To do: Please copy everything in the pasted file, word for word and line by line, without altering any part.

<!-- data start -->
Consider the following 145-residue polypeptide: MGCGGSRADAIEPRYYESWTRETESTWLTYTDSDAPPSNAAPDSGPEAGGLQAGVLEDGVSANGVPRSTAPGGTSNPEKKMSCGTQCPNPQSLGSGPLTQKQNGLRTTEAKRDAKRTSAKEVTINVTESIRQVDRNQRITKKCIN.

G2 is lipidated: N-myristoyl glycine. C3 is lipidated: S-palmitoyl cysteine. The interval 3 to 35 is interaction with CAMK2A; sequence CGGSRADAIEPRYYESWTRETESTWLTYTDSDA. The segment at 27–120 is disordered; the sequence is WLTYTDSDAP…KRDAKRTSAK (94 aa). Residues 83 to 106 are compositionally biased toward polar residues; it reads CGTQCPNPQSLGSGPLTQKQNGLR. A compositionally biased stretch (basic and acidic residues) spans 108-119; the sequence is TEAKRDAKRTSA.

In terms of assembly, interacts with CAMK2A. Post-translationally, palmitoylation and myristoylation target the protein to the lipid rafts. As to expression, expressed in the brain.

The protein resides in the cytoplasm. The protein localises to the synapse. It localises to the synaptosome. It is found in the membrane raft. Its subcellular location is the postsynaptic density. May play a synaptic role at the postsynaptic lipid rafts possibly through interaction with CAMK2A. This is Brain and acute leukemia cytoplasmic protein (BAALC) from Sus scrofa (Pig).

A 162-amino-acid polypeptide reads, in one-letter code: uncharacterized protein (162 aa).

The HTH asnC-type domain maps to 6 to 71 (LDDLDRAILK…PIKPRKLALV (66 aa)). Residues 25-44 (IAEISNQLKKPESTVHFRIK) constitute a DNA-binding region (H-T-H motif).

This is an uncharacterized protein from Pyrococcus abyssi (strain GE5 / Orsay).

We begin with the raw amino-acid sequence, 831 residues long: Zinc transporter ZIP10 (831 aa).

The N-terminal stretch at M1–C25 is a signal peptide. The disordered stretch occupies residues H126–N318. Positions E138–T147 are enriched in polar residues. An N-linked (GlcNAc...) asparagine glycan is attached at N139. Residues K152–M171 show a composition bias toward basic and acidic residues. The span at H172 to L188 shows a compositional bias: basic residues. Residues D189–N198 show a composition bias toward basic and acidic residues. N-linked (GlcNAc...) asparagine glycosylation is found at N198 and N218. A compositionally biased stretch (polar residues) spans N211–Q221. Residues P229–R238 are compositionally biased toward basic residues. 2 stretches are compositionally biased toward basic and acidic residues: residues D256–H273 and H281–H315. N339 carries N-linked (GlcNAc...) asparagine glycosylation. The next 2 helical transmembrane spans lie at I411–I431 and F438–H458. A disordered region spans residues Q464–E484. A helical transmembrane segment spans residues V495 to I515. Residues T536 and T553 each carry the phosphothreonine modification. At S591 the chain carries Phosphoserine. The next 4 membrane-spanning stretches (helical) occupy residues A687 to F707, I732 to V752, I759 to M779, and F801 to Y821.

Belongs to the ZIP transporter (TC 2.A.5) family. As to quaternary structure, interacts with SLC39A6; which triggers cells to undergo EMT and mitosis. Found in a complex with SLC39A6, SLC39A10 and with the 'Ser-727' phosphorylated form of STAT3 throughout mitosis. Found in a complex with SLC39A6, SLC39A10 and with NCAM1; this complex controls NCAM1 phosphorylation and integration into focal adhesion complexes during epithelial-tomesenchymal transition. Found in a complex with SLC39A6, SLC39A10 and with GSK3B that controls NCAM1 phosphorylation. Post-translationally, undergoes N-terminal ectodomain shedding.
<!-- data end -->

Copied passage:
Consider the following 145-residue polypeptide: MGCGGSRADAIEPRYYESWTRETESTWLTYTDSDAPPSNAAPDSGPEAGGLQAGVLEDGVSANGVPRSTAPGGTSNPEKKMSCGTQCPNPQSLGSGPLTQKQNGLRTTEAKRDAKRTSAKEVTINVTESIRQVDRNQRITKKCIN.

G2 is lipidated: N-myristoyl glycine. C3 is lipidated: S-palmitoyl cysteine. The interval 3 to 35 is interaction with CAMK2A; sequence CGGSRADAIEPRYYESWTRETESTWLTYTDSDA. The segment at 27–120 is disordered; the sequence is WLTYTDSDAP…KRDAKRTSAK (94 aa). Residues 83 to 106 are compositionally biased toward polar residues; it reads CGTQCPNPQSLGSGPLTQKQNGLR. A compositionally biased stretch (basic and acidic residues) spans 108-119; the sequence is TEAKRDAKRTSA.

In terms of assembly, interacts with CAMK2A. Post-translationally, palmitoylation and myristoylation target the protein to the lipid rafts. As to expression, expressed in the brain.

The protein resides in the cytoplasm. The protein localises to the synapse. It localises to the synaptosome. It is found in the membrane raft. Its subcellular location is the postsynaptic density. May play a synaptic role at the postsynaptic lipid rafts possibly through interaction with CAMK2A. This is Brain and acute leukemia cytoplasmic protein (BAALC) from Sus scrofa (Pig).

A 162-amino-acid polypeptide reads, in one-letter code: uncharacterized protein (162 aa).

The HTH asnC-type domain maps to 6 to 71 (LDDLDRAILK…PIKPRKLALV (66 aa)). Residues 25-44 (IAEISNQLKKPESTVHFRIK) constitute a DNA-binding region (H-T-H motif).

This is an uncharacterized protein from Pyrococcus abyssi (strain GE5 / Orsay).

We begin with the raw amino-acid sequence, 831 residues long: Zinc transporter ZIP10 (831 aa).

The N-terminal stretch at M1–C25 is a signal peptide. The disordered stretch occupies residues H126–N318. Positions E138–T147 are enriched in polar residues. An N-linked (GlcNAc...) asparagine glycan is attached at N139. Residues K152–M171 show a composition bias toward basic and acidic residues. The span at H172 to L188 shows a compositional bias: basic residues. Residues D189–N198 show a composition bias toward basic and acidic residues. N-linked (GlcNAc...) asparagine glycosylation is found at N198 and N218. A compositionally biased stretch (polar residues) spans N211–Q221. Residues P229–R238 are compositionally biased toward basic residues. 2 stretches are compositionally biased toward basic and acidic residues: residues D256–H273 and H281–H315. N339 carries N-linked (GlcNAc...) asparagine glycosylation. The next 2 helical transmembrane spans lie at I411–I431 and F438–H458. A disordered region spans residues Q464–E484. A helical transmembrane segment spans residues V495 to I515. Residues T536 and T553 each carry the phosphothreonine modification. At S591 the chain carries Phosphoserine. The next 4 membrane-spanning stretches (helical) occupy residues A687 to F707, I732 to V752, I759 to M779, and F801 to Y821.

Belongs to the ZIP transporter (TC 2.A.5) family. As to quaternary structure, interacts with SLC39A6; which triggers cells to undergo EMT and mitosis. Found in a complex with SLC39A6, SLC39A10 and with the 'Ser-727' phosphorylated form of STAT3 throughout mitosis. Found in a complex with SLC39A6, SLC39A10 and with NCAM1; this complex controls NCAM1 phosphorylation and integration into focal adhesion complexes during epithelial-tomesenchymal transition. Found in a complex with SLC39A6, SLC39A10 and with GSK3B that controls NCAM1 phosphorylation. Post-translationally, undergoes N-terminal ectodomain shedding.